New Historian

Amateur Archaeologist + Google Earth = Bronze Age Find

Relief map of Blaenau Gwent, UK.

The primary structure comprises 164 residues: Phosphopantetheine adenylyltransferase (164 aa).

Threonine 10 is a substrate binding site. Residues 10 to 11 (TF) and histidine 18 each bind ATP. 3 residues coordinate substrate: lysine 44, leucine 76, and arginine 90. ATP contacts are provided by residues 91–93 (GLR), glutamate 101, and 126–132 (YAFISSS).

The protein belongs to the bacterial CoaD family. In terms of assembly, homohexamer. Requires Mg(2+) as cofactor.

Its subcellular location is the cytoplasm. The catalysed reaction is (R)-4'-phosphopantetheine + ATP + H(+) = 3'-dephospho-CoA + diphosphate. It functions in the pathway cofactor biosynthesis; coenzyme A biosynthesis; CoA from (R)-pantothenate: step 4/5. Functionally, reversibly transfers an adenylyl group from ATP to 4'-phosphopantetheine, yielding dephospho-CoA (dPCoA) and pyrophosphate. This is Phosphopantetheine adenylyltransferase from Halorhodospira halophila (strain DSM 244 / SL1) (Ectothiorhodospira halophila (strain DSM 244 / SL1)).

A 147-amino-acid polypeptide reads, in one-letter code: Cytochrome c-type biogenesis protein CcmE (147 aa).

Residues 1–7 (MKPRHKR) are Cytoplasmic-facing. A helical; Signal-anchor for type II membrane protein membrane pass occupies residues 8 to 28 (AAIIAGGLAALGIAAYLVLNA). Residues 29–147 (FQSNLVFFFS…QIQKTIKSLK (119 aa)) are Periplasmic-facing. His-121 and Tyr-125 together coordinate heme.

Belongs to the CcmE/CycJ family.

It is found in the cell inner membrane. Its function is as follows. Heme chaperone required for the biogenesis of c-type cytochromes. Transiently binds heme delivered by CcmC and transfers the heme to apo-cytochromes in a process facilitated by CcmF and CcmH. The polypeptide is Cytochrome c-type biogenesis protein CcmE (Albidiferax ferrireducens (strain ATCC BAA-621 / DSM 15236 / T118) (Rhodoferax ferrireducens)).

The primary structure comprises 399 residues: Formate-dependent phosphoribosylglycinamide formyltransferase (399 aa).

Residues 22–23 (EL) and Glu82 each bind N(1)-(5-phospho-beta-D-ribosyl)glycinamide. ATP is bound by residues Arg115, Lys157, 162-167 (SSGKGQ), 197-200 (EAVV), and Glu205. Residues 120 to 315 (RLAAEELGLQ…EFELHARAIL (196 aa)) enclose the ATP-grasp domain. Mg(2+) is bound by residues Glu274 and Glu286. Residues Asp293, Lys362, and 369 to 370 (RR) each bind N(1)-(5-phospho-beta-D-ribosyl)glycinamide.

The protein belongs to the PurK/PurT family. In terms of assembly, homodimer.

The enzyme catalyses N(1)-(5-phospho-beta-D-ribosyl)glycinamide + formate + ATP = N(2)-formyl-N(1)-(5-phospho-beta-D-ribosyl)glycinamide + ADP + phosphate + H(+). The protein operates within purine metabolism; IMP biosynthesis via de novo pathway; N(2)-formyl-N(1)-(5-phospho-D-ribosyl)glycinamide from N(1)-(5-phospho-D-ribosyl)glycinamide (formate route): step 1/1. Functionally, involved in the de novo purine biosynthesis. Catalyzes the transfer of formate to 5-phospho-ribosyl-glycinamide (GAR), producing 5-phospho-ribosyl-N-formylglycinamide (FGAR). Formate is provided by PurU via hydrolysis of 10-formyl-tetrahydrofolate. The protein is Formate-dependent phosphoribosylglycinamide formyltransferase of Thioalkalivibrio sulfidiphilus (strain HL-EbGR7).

<![CDATA[An amateur archaeologist in Wales has discovered the remains of a shepherd’s hut which dates back to the Bronze Age - approximately 4,500 years ago - and he did it by browsing Google Earth. The ancient hut (the first one discovered in Wales) was found in the county of Blaenau Gwent, in the south of Wales. A longstanding member of the Aberystruth History and Archaeology Society, Ian Fewings was using Google Earth to browse for signs of the location of a firing range from the First World War when something altogether different caught his eye. The shepherd’s hut is located on a private farm, near the top of Cwmcelyn valley By satellite, the remains appear simply as a circle in the natural landscape. Before Fewings could visit the site to explore it further, he had to obtain the property owner's permission. Once that was accomplished Fewings, along with local historian Frank Olding visited the site. Once an initial investigation was complete, Olding believed the circle they had found was from the Bronze Age but was unable to say so conclusively. A second opinion by an archaeologist confirmed Olding’s suspicions. As it exists today, the hut is little more than a round platform cut into the hillside. It would have once been used as a small home to farmers or shepherds. Farmers likely used the dwellings during the summer when they moved their cattle and sheep up to higher grazing fields. Apparently the current owner, Anthony Price, was aware of the site and its location but had been told years before the circular marking was due to sheep feeders which had been placed and left there. Mr. Price was also responsible for discovering a small amount of flint on his property which dates back around 9,000 years to the Neolithic period, confirming the valley has been populated for at least that long. The Cwmcelyn Valley area was once the home of the Blaina and Cwmcelyn Ironworks Company, one of many foundries located in the Blaenau Gwent Valley. The works closed in 1839. The Cwmcelyn Pond is a popular tourist attraction and was constructed using the remains of the old feeder pond that supplied water to the ironworks. The pond is now a recreational lake for fishing. It’s still possible to find flints, arrow heads, and other artifacts around the pond and throughout the valley The Aberystruth History and Archaeology Society believes the Cwmcelyn Valley still has an abundance of archaeological sites and remains to be discovered. The society has begun the process of submitting a funding request to the Heritage Lottery Fund in order to pay for the survey and excavation of some of the more significant sites hiding in these forgotten valleys. Members of the society have also been working in partnership with businesses and local government to launch a unique project for all members of the local community. The project would explore the rich history of the area; from the Bronze Age forward, encouraging people to share their verbal histories and participate in other archaeological aspects of the project. Image courtesy of Wikimedia Commons user: Nilfanion,]]>

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